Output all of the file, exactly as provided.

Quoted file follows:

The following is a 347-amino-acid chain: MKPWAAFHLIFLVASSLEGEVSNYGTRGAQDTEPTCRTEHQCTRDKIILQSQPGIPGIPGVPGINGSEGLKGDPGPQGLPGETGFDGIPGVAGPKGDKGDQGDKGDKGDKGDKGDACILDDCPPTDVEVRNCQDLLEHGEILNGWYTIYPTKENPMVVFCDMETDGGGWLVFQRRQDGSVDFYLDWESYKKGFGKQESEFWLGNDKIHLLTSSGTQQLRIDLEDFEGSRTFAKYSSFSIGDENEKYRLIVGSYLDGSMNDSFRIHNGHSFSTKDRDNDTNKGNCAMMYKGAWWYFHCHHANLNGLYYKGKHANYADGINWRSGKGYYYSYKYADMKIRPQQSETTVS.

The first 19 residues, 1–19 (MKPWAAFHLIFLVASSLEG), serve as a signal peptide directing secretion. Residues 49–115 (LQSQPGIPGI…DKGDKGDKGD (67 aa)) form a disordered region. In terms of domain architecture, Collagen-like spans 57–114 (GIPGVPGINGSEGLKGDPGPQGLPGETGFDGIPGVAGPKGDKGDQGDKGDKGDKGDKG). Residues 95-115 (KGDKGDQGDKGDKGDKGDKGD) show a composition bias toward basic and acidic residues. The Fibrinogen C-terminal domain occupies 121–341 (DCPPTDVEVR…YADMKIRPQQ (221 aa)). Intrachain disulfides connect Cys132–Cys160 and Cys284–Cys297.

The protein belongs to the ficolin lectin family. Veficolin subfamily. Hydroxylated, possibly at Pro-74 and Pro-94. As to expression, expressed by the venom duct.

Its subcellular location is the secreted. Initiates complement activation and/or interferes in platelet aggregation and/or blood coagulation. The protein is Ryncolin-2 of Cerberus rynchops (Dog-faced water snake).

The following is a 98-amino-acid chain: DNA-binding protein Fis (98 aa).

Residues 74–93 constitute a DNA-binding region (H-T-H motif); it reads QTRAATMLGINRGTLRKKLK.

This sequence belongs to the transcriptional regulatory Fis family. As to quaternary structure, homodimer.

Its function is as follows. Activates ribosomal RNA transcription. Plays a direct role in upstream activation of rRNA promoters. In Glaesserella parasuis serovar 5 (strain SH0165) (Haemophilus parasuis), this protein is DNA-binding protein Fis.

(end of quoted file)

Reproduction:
The following is a 347-amino-acid chain: MKPWAAFHLIFLVASSLEGEVSNYGTRGAQDTEPTCRTEHQCTRDKIILQSQPGIPGIPGVPGINGSEGLKGDPGPQGLPGETGFDGIPGVAGPKGDKGDQGDKGDKGDKGDKGDACILDDCPPTDVEVRNCQDLLEHGEILNGWYTIYPTKENPMVVFCDMETDGGGWLVFQRRQDGSVDFYLDWESYKKGFGKQESEFWLGNDKIHLLTSSGTQQLRIDLEDFEGSRTFAKYSSFSIGDENEKYRLIVGSYLDGSMNDSFRIHNGHSFSTKDRDNDTNKGNCAMMYKGAWWYFHCHHANLNGLYYKGKHANYADGINWRSGKGYYYSYKYADMKIRPQQSETTVS.

The first 19 residues, 1–19 (MKPWAAFHLIFLVASSLEG), serve as a signal peptide directing secretion. Residues 49–115 (LQSQPGIPGI…DKGDKGDKGD (67 aa)) form a disordered region. In terms of domain architecture, Collagen-like spans 57–114 (GIPGVPGINGSEGLKGDPGPQGLPGETGFDGIPGVAGPKGDKGDQGDKGDKGDKGDKG). Residues 95-115 (KGDKGDQGDKGDKGDKGDKGD) show a composition bias toward basic and acidic residues. The Fibrinogen C-terminal domain occupies 121–341 (DCPPTDVEVR…YADMKIRPQQ (221 aa)). Intrachain disulfides connect Cys132–Cys160 and Cys284–Cys297.

The protein belongs to the ficolin lectin family. Veficolin subfamily. Hydroxylated, possibly at Pro-74 and Pro-94. As to expression, expressed by the venom duct.

Its subcellular location is the secreted. Initiates complement activation and/or interferes in platelet aggregation and/or blood coagulation. The protein is Ryncolin-2 of Cerberus rynchops (Dog-faced water snake).

The following is a 98-amino-acid chain: DNA-binding protein Fis (98 aa).

Residues 74–93 constitute a DNA-binding region (H-T-H motif); it reads QTRAATMLGINRGTLRKKLK.

This sequence belongs to the transcriptional regulatory Fis family. As to quaternary structure, homodimer.

Its function is as follows. Activates ribosomal RNA transcription. Plays a direct role in upstream activation of rRNA promoters. In Glaesserella parasuis serovar 5 (strain SH0165) (Haemophilus parasuis), this protein is DNA-binding protein Fis.